Egon Eiermann for Wilde + Spieth Pair of 'SE 42' Chairs in Plywood
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Egon Eiermann for Wilde + Spieth, pair of 'SE 42' chairs, plywood, metal, rubber, Germany, 1949.
This desirable pair of patinated tripod chairs are designed by the German architect and furniture designer Egon Eiermann in 1949 for Wilde + Spieth. Eiermann used beech plywood for the base of the chair and rubber in between two pieces. Both the seat and back have gentle curves that seem to be molded around the human body. This set is in exquisite, patinated condition.
This sculptural piece was designed by Eiermann after WW ll as part of a commission for a four-room apartment for the 'Wie Wohnen?' exhibition in Stuttgart and Karlsruhe (1949-1950). The expositions goal was to promote new materials and methods, especially industrial production to meet the high demand of furniture after the war. Eiermann who until than only designed a few furniture pieces and hasn’t had contact with industrial design yet. The SE 42 was the first of Eiermann's designs that went into serial production.
The chair was inspired by the DCW chair (1946) by Charles and Ray Eames. This particular model by Eiermann is now seen as one of the plywood classics of the 20th century and is in the collection of the V&A Museum in London.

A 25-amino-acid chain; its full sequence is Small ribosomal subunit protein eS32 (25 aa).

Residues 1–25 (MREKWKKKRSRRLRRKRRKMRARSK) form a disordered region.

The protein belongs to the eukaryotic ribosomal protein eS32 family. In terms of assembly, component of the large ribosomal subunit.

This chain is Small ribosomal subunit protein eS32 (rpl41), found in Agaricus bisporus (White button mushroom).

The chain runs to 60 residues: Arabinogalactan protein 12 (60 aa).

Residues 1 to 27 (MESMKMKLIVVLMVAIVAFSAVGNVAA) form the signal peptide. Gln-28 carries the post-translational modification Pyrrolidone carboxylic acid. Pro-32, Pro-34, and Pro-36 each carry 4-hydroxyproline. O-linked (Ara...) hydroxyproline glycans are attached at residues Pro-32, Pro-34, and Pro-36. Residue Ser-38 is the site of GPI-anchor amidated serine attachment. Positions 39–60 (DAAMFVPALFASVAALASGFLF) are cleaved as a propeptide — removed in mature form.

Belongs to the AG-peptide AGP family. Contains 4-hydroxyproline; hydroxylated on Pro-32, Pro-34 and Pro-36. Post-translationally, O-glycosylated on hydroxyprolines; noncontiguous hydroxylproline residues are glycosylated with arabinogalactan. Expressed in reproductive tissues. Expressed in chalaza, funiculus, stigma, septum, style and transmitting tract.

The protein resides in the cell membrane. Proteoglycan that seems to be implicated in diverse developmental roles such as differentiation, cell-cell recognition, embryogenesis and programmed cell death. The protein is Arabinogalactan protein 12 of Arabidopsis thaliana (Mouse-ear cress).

German architect and furniture designer Egon Eiermann (1904-1970) was at the peak of his career in postwar Germany. He studied architecture at Technische Universität Berlin. German architects Heinrich Tessenow and Hans Poelzig had strong impacts of Eiermann's work. After WW ll Eiermann began teaching at the university of Karlsruhe and opened his own office. One of his most famous projects is the new part of the Kaiser-Wilhelm-Gedächtnis-Kirche at Breitscheidplatz in Berlin. Besides his work as an architect Eiermann prove his taste and comprehension of craftsmanship with designing timeless furniture.
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